Summary by Renauri Castro
Master of Accountancy Program
University of South Florida, Fall 2004
The balance scorecard has evolved from a simple method of tracking data to a strategic tool. According to the authors 50% of the Fortune 1000 companies use a balance scorecard for strategic analysis. Balance scorecards are now being used to budget future capital asset decisions to align future actions with a strategic plan. This article provides a case study of a hospital that has used a balance scorecard to focus on its strategy in a low to no margin industry.
The balance scorecard can help managers direct their employees to certain goals since the scorecard is easy to understand. The Balance scorecard can also be used to relay company strategy to shareholders and to show how managers are steering the company to its planned strategy.
In an attempt to reach a healthy financial position Bridgeport hospital developed the following basis for creating a balance scorecard. They refer to the following table as the capital investment matrix.
|Capital Investment Matrix|
|Organizational Health||Employee Learning innovation and growth||Vacancies and turnover rates|
|Quality improvement||Patient satisfaction and outcomes||Patient satisfaction surveys|
|Process Improvement||Cycle and turnaround times||Time to admit length of stay|
|Volume and Market Share Growth||Customer perspective||Clinical services, ambulatory volumes|
|Financial Health||Maximizing revenues and managing costs||Financials|
The hospital was able to become more efficient, reduce its cost per nurse, had lower than budgeted staff and saved over 750,000 in supply chain management as a result.
Because of the positive results of the balance scorecard for the hospital they decided to apply the same approach to capital investment decisions. The following grid reflects the weights placed on the various dimensions in the matrix.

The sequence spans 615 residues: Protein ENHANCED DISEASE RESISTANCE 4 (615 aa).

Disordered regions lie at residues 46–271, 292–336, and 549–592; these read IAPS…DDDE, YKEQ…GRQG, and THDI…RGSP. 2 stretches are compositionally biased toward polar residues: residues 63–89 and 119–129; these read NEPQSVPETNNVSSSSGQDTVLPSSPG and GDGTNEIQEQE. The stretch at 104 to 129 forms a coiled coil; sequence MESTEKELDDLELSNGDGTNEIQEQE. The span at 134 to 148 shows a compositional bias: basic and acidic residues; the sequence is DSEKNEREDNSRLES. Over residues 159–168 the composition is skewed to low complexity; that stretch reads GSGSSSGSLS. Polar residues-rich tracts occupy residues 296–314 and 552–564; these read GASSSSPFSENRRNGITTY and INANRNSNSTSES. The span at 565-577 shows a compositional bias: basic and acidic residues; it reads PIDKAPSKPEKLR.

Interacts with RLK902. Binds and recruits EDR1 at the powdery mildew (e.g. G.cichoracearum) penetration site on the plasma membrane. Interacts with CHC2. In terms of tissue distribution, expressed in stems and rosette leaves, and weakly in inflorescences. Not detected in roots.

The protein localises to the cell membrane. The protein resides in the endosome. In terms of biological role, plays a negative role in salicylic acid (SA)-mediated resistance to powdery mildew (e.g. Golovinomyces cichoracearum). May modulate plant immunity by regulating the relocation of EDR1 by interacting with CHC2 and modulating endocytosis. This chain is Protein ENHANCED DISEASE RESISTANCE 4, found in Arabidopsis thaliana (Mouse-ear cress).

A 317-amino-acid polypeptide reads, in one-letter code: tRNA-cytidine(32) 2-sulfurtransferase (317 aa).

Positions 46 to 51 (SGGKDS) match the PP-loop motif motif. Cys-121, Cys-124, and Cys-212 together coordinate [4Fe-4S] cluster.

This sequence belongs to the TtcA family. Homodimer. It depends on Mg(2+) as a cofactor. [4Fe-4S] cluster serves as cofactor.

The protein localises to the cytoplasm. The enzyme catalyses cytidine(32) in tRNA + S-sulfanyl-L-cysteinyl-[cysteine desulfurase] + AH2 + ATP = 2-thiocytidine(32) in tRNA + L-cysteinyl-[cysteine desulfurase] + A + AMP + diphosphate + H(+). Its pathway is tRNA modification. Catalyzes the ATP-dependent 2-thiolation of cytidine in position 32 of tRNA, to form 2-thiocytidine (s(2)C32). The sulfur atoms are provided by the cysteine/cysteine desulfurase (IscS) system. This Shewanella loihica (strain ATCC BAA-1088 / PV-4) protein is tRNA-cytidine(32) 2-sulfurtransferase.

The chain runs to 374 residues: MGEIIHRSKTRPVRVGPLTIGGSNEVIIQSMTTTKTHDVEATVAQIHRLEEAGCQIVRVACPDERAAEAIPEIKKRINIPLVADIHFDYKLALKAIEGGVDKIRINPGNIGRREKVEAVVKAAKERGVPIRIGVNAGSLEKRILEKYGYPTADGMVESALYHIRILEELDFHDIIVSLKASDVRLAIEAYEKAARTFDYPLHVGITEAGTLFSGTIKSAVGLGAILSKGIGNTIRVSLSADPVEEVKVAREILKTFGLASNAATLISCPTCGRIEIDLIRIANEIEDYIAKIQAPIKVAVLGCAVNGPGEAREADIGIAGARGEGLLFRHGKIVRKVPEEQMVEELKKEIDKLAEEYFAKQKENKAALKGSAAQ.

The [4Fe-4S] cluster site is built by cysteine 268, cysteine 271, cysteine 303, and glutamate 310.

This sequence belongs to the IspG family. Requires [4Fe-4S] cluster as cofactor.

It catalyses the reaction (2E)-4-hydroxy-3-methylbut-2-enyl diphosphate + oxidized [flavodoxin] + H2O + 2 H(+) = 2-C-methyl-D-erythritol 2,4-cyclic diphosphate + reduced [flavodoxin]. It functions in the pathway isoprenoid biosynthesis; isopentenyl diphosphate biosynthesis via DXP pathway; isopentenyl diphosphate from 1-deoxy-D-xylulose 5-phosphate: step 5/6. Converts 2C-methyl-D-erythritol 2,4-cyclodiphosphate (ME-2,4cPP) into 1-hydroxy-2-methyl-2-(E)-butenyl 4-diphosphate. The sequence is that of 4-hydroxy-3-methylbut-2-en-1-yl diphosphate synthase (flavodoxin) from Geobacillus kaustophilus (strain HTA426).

|BSC Goals||Related Capital
|Clinical weight||Nonclinical Weight||IS Weight|
|Organizational Health||Ensure patient/ employee health and safety||0.15||0.20||0.10|
|Quality improvement||Improve quality (clinical outcomes, patient satisfaction, preference)||0.25||0.15||0.15|
|Process Improvement||Improve process (cycle time, productivity)||0.20||0.20||0.35|
|Volume and Market Share Growth||Increase volume and market share||0.20||0.20||0.20|
|Financial Health||Ensure financial health||0.20||0.25||0.20|
Using the criteria above a committee meets 3 to 4 times a year and reviews all proposed projects. They assign a score to each criteria of either 1, 5, or 10 and then calculate an overall weighted average score for each project. The winning projects are then allocated based on capital availability. The following example illustrates the idea for a clinical project that received a 7.4 weighted average score out of a possible 10.
|Criteria||Clinical weight||Project score||Weighted Score|
|Ensure patient/ employee health and safety||0.15||1||0.15|
|Improve quality (clinical outcomes, patient satisfaction, preference)||0.25||5||1.25|
|Improve process (cycle time, productivity)||0.20||10||2.00|
|Increase volume and market share||0.20||10||2.00|
|Ensure financial health||0.20||10||2.00|
Not only has using the balance scorecard approach proven to be financially beneficial, the process of a committee allocating resources allows for different departments to get an understanding of the different aspects of the hospital as well bringing an openness to the committee. The process requires a good facilitator that makes sure decisions are being made for the good of the hospital as opposed to serving the interest of a particular department.
Future plans for the hospital are to use the BSC at the manager level, having the different departments create their own matrix. The hospital is also planning a separation of operating costs and capital costs to ensure that funding for capital projects is made available.
The approach to investment analysis described in this article is similar to the Multiple Attribute Decision Model (MADM) described in Chapter 7 of the CAM-I conceptual design. See the note in the investment management summary and Engwall 1988 below.
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